VATICAN CITY — The Vatican has modified its COVID-19 rules, which means that most workers and tourists now entering Vatican City State, do not have to provide a vaccination record or other evidence that they have recovered from their illness.
Cardinal Pietro Parolin, Vatican’s secretary, issued a decree on June 2 that was printed by the Vatican news publication, L’Osservatore Romano. In the declaration, Cardinal Parolin stated that people were allowed to enter the dicasteries, entities, and headquarters that had the Roman Curia and the organizations linked with the Holy See, even without a vaccine certificate identified as a “super green pass.”
Those who were not vaccinated for reasons unrelated to their health were subjected to even greater restrictions as a result of Italy’s “super green pass” policy, which stipulated that the only people eligible for the pass were those who were either fully immunized or who had just recovered fully from the illness.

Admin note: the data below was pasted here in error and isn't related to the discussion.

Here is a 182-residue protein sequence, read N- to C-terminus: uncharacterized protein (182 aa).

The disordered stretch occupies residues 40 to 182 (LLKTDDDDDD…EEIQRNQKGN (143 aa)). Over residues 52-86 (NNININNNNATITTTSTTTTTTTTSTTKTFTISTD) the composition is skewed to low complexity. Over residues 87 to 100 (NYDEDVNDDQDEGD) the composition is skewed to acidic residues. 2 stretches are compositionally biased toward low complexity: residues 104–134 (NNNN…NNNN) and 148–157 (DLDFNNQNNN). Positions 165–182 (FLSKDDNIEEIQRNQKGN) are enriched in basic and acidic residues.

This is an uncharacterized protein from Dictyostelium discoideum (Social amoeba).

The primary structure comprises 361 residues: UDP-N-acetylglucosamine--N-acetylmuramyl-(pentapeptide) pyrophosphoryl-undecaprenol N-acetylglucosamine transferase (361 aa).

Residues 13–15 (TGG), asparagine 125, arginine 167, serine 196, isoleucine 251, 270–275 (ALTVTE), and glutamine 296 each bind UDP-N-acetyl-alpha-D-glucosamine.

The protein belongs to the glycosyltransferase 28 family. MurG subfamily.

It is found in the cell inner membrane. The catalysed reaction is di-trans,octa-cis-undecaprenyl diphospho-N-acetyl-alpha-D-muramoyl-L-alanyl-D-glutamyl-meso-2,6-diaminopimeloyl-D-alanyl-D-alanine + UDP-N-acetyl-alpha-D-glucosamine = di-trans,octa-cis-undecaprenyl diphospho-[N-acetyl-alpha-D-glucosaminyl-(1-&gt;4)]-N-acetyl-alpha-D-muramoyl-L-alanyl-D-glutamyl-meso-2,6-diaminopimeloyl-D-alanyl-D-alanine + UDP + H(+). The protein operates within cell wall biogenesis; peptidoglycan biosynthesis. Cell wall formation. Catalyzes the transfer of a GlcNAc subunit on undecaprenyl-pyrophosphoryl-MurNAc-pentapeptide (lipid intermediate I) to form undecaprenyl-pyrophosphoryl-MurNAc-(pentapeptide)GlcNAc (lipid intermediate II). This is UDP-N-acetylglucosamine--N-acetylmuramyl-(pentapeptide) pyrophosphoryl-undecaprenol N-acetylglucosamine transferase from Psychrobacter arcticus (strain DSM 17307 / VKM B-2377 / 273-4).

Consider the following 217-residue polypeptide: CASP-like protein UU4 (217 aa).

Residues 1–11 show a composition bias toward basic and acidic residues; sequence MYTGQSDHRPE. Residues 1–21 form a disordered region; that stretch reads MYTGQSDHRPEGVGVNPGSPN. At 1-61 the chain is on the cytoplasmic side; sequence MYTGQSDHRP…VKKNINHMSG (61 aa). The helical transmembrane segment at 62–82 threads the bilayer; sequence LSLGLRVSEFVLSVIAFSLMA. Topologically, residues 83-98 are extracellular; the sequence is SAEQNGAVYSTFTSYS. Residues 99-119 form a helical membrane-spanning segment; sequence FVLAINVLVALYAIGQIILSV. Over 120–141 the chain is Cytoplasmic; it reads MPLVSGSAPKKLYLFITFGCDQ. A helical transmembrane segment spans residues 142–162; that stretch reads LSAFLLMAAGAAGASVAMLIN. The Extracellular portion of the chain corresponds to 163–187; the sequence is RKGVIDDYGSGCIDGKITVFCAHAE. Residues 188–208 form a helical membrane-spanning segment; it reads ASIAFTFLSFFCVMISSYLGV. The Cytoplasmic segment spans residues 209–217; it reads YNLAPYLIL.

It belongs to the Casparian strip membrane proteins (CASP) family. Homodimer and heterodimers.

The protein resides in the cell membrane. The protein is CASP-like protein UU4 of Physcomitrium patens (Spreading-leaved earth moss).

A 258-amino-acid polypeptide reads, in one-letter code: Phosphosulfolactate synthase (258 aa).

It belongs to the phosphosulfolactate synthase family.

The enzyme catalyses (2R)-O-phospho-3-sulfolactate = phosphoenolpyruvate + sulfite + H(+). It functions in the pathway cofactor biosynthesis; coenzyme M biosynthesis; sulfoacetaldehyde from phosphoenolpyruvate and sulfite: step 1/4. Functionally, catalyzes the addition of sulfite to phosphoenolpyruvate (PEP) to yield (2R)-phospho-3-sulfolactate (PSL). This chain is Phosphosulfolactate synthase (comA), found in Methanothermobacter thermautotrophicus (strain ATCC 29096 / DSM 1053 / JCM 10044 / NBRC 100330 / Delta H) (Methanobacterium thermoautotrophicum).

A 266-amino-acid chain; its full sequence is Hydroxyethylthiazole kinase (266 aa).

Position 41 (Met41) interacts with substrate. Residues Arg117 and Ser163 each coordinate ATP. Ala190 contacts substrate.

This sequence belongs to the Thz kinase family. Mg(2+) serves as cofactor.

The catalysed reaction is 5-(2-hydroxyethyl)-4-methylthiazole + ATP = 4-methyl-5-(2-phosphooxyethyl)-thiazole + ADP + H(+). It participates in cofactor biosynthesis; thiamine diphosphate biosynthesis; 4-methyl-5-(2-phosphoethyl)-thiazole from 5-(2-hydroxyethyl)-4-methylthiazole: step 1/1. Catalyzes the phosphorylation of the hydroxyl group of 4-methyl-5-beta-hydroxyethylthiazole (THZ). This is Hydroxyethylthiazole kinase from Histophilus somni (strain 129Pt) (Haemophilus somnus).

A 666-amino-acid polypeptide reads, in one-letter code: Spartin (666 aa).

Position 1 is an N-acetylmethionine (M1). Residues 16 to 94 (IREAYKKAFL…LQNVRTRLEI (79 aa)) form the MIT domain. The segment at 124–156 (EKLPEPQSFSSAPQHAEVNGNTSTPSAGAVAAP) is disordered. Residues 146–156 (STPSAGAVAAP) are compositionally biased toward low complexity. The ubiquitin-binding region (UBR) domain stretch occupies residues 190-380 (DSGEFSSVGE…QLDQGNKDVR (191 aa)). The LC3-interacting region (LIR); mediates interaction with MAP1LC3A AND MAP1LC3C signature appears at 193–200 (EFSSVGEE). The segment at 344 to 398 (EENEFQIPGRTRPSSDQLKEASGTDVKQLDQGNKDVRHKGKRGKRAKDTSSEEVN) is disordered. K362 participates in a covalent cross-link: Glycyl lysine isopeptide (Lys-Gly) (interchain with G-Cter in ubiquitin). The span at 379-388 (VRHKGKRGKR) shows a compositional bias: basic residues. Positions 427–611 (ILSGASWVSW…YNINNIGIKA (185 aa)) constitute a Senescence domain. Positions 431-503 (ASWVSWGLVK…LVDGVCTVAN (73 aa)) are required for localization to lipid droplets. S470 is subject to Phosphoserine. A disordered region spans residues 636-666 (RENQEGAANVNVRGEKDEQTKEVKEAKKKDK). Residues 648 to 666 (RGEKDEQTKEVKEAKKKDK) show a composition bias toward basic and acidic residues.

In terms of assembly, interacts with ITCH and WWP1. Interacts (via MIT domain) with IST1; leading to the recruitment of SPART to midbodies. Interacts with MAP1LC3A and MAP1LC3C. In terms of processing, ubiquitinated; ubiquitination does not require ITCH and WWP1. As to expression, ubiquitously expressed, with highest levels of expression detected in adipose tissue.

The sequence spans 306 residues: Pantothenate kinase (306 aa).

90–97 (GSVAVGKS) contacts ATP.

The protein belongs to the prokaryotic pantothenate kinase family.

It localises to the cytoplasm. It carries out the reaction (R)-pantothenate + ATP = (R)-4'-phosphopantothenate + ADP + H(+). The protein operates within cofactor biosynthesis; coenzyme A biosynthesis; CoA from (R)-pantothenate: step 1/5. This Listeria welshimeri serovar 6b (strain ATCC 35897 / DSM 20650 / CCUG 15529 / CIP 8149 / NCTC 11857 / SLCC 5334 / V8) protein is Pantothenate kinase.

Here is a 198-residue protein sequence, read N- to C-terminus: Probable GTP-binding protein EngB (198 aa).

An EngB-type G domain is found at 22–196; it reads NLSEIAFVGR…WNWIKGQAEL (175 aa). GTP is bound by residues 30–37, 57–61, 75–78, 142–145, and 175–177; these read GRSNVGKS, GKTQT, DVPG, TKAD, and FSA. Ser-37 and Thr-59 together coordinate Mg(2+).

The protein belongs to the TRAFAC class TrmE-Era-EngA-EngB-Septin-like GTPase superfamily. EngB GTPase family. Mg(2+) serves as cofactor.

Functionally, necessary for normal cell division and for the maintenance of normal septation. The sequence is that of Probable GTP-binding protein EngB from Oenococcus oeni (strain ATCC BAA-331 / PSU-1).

Nevertheless, the directive declared that the vaccination requirement “remained in place for the Swiss Guards.”
Cardinal Parolin also relaxed the restrictions for wearing a mask at the Vatican, issuing a decree that said that wearing masks inside or in big meetings, despite the fact that it was no longer necessary, “was highly advised.”
However, “the responsibility to follow health rules for hand hygiene and the regular ventilation and periodical disinfecting of rooms continues,” as stated in the decree.
After a 10-day quarantine period and a negative test result, unvaccinated workers who had links with people who screened COVID-19 positive are permitted to go back to their workplaces. However, they are required to stay out of the office for the duration of the confinement. However, immunized personnel who had interaction with those who are positive for the disease are allowed to continue to work promptly; however, they are expected to use high-filtering FFP2 masks inside, as stated in the statement.